I did succeed to fix the bug described above by manually injecting some machine code doing the missing initalization into the 'arma3server' binary and LD_PRELOAD works for me now.
My benchmark mission is a MP mission using the @ALIVE mod to automatically spawn some AI. My test system is a remote one, being equipped with an Intel Xeon E3 with TurboBoost enabled.
Results (FPS had been measured with '#monitor':
- Without Intel TBB allocator LD_PRELOADed:
- The mission, especially @ALIVE, takes incredibly long to load (up to 15 min).
- FPS are very unstable.
- FPS with only 35 AI spawned is 3 to 15, 3 far more often.
- With Intel TBB allocator LD_PRELOADed:
- The mission, including @ALIVE, loads fast. Although not measured explicitly, it seems to load faster than with the dedicated server for MS Windows operating under Wine.
- FPS is stable.
- FPS with 243 AI spawned is 35-45. Even at spawning, the FPS doesn't go below 30. With only 35 AI spawned, it is constantly at 49.
I suspect that the gain in performance is not so much related to the exact memory allocation implementation, but to the fact that Intel TBB's 'mallinfo()' implementation is a nop, i.e. it always returns zero. C.f. the issue I opened at http://feedback.arma3.com/view.php?id=18487
I suspect that any LD_PRELOADing will segfault arma3server since the real reason seems to be that the dl-framework is entered early.
However, I observed that issue with the Intel TBB allocators.
server version string seems to be "1.16.113494"
Since people start compiling their hand-tweaked LFS-glibc already (c.f. http://forums.bistudio.com/showthread.php?169926-Linux-Dedicated-Server-feedback/page18), I'll give you my far more easier solution which will work on any Linux and without glibc modifications:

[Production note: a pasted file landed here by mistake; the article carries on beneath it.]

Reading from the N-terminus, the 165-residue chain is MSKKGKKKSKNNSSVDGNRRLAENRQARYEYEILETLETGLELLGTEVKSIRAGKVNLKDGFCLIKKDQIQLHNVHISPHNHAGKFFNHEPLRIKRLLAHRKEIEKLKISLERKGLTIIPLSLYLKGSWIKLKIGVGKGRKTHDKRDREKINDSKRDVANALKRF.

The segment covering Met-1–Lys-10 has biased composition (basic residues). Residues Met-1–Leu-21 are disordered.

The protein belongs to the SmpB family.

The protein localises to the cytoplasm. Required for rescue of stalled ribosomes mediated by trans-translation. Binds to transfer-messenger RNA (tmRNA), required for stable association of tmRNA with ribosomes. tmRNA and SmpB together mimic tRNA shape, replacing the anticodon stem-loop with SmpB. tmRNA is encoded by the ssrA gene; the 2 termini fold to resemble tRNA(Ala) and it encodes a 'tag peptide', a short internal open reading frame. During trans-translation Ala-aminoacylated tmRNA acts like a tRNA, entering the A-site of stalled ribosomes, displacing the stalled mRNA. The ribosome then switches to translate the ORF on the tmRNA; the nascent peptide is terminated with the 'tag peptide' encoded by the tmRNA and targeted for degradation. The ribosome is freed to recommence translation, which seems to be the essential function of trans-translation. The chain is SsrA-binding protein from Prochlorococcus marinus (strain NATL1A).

- Get the attached dummy_mallinfo.c.txt and rename it to dummy_mallinfo.c.
- Turn it into a shared object by
- gcc -shared -m32 -fPIC -o dummy_mallinfo.so dummy_mallinfo.c
- Set the environment variable LD_LIBRARY_PATH to the _absolute_ directory containing that new dummy_mallinfo.so:
- export LD_LIBRARY_PATH=/path/to/wherever/:"$LD_LIBRARY_PATH"
- run arma3server by
- LD_PRELOAD=dummy_mallinfo.so ./arma3server
This will replace glibc's costly mallinfo() with my nop-implementation at runtime.
dazhbog: Glad this one got assingned.
Unfortunately, I can't link issues here, so be sure to have a look at
http://feedback.arma3.com/view.php?id=18556 which is somewhat related.
I did another test:
in order to exclude 32bit-related integer overflow issues, I rerun the above test in a virtual 32bit Ubuntu 12.04 (i386) installation with only 2047MB of RAM attached.
Command line of 'arma3server':
./arma3server -port=2302 -config=serverconfig/server.cfg -name=foo -noSound -world=empty
Performance sampling commands:
- sudo perf record -p <arma3server_pid> sleep 10
- sudo perf report > perf_report_arma3server_virt_ubuntu1204_i386_2047MB.txt
Again, the same results: dominant activity in glibc's 'mallinfo()'.
I'll attach the output file 'perf_report_arma3server_virt_ubuntu1204_i386_2047MB.txt' to this issue.
btw, server version string seems to be "1.16.113494"